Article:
You can see some of different salvaged materials I’m using for the weft.
And how I’ve changed the design as i went along. I removed the initial white edging

I started creating my own techniques. I even started threading some large needles.
That might not sound exciting to you, but when I was a child, I was proud of forever using my perfect eyes and steady hands to help other people thread their needles. When my vision and hands got bad, it was yet another bereavement that, with my disabilities, I couldn’t even thread a needle. Joy got me a large pink needle and initially she threaded it for me. 
I made a raised bubbling whirlpool from some plaits of material.

But I told Joy I wanted something even more 3-D. 
I wanted to make a mountain. 

I brought some wire which I thought we might be able to use as a base for some material draped over the mountain.
Joy looked at me and asked why not weave the mountain? 
Of course she was right.

She suggested I use metal warp to make a strong flat bit of weave which I could then wrap and sculpt into a mountain.

So I took my embryonic-mountain bit of cardboard and metal thread home. 
Time at home with my weave was really great. Calming. Stretching as I worked out how to improve my home-made techniques. Exciting as I made quite a good strong bit of weave if I say so myself!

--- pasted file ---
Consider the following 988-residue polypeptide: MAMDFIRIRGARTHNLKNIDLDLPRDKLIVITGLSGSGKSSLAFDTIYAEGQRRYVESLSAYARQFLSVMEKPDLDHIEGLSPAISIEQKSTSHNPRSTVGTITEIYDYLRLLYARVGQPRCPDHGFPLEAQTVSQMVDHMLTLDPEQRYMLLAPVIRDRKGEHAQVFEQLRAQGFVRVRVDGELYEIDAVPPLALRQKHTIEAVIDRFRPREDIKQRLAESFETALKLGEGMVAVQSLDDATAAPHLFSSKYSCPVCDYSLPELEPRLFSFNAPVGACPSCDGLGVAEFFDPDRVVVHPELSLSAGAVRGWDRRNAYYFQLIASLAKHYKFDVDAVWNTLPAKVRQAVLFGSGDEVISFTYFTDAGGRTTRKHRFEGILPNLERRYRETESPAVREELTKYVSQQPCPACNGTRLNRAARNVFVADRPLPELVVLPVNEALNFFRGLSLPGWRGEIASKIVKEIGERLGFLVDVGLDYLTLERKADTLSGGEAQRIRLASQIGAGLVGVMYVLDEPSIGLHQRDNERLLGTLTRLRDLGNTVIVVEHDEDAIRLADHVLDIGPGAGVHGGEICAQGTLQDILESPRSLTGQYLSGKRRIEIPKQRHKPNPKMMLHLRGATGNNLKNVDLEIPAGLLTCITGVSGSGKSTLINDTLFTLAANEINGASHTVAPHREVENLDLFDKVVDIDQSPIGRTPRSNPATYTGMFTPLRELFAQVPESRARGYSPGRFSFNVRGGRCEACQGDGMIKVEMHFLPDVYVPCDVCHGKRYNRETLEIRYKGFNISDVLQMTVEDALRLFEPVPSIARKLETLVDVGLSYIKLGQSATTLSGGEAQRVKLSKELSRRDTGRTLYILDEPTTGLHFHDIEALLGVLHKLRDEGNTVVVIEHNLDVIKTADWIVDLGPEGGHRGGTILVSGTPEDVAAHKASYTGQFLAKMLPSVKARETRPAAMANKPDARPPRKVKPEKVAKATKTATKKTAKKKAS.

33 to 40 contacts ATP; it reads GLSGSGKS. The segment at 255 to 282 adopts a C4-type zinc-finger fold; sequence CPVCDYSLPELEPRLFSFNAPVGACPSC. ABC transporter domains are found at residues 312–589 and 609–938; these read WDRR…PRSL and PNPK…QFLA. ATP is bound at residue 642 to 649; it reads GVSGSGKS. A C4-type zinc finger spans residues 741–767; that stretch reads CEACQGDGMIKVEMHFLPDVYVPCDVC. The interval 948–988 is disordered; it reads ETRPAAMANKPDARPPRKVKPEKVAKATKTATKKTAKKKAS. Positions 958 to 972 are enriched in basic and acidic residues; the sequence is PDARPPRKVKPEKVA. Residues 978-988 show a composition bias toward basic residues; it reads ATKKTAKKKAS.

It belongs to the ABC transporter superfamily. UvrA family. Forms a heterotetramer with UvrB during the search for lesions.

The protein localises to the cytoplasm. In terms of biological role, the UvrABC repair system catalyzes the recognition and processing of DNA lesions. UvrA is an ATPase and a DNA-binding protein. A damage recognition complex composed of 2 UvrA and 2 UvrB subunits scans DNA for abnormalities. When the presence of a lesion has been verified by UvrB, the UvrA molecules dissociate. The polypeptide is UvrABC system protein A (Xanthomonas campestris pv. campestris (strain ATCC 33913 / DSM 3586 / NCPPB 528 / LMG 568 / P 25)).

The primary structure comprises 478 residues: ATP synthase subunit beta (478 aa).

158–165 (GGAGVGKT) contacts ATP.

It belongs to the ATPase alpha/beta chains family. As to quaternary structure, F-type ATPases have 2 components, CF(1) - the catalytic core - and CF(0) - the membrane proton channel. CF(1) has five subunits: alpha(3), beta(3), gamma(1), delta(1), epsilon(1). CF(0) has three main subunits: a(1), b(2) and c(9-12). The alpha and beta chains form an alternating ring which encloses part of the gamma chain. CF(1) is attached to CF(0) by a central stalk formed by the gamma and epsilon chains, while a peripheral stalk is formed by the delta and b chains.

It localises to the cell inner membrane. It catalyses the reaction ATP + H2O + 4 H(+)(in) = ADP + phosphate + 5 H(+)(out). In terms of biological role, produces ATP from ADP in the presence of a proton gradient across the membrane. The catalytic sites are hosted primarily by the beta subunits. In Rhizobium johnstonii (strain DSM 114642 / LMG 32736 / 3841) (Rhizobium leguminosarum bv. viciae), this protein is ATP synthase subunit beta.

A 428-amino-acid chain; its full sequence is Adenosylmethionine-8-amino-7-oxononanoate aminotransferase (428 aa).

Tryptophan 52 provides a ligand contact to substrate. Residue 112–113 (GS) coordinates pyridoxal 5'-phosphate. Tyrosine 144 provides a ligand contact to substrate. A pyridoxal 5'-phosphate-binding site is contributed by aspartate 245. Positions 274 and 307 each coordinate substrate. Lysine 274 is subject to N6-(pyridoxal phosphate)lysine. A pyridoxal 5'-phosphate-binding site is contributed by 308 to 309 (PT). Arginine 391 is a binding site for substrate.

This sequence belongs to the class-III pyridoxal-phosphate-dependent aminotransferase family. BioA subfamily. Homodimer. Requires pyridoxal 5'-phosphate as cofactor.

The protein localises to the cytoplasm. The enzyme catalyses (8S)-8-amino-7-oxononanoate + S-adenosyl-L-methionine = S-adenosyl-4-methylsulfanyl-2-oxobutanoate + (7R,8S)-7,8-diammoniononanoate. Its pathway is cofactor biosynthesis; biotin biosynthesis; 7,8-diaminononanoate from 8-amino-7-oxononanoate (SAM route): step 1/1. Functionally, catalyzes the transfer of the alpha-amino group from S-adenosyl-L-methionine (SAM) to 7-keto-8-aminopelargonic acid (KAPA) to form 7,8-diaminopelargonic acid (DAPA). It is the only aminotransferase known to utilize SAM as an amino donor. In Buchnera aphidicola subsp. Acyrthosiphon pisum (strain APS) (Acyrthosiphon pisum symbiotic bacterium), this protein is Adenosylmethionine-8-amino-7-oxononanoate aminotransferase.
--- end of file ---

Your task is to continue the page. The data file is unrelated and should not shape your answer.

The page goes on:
Heres the metal warp as I’m starting to weave with it

But I realised another lockdown was going to start. So (with permission) I went and ‘borrowed’ my weave from the MAKE premises. That meant I could – and did – keep on weaving at home. 

I’m hooked on weaving now – I’m not stopping just because of the government restrictions!

We started Zoom sessions. Of course it’s not as good as having Joy physically on hand to look and touch. But Zoom did mean that some other weaving women could get involved. Which is great.
Joy has continued helping and challenging. Very quickly, I realised I’d made a Big Mistake with how I set up my metal warp. Luckily, we both saw that this was one of those good mistakes that can happen when you’re making something. All the extra metal I erroneously included meant that my mountain is much stronger and more able to be sculpted into the shape I want.

So now I’m sewing my mountain on some of the flatter main bit of my weave.
Joy visited to lend me some much larger needles since the pink ones are too small when I’m trying to attach the huge woven mountain. My eyes are just about good enough to thread the large needles with my new home-made threading technique, but I do keep on losing the non-pink needles in the weave! 
Of course that wont stop me.

MAKE and Joy in weaving has given me much joy. 

In and out of weaving. 
It’s great to work with my hands. To make something Im proud of. To be calm. To play with colours and textures. To create alongside other creators. 

Thankyou thankyou thankyou to MAKE and especially to Joy in weaving!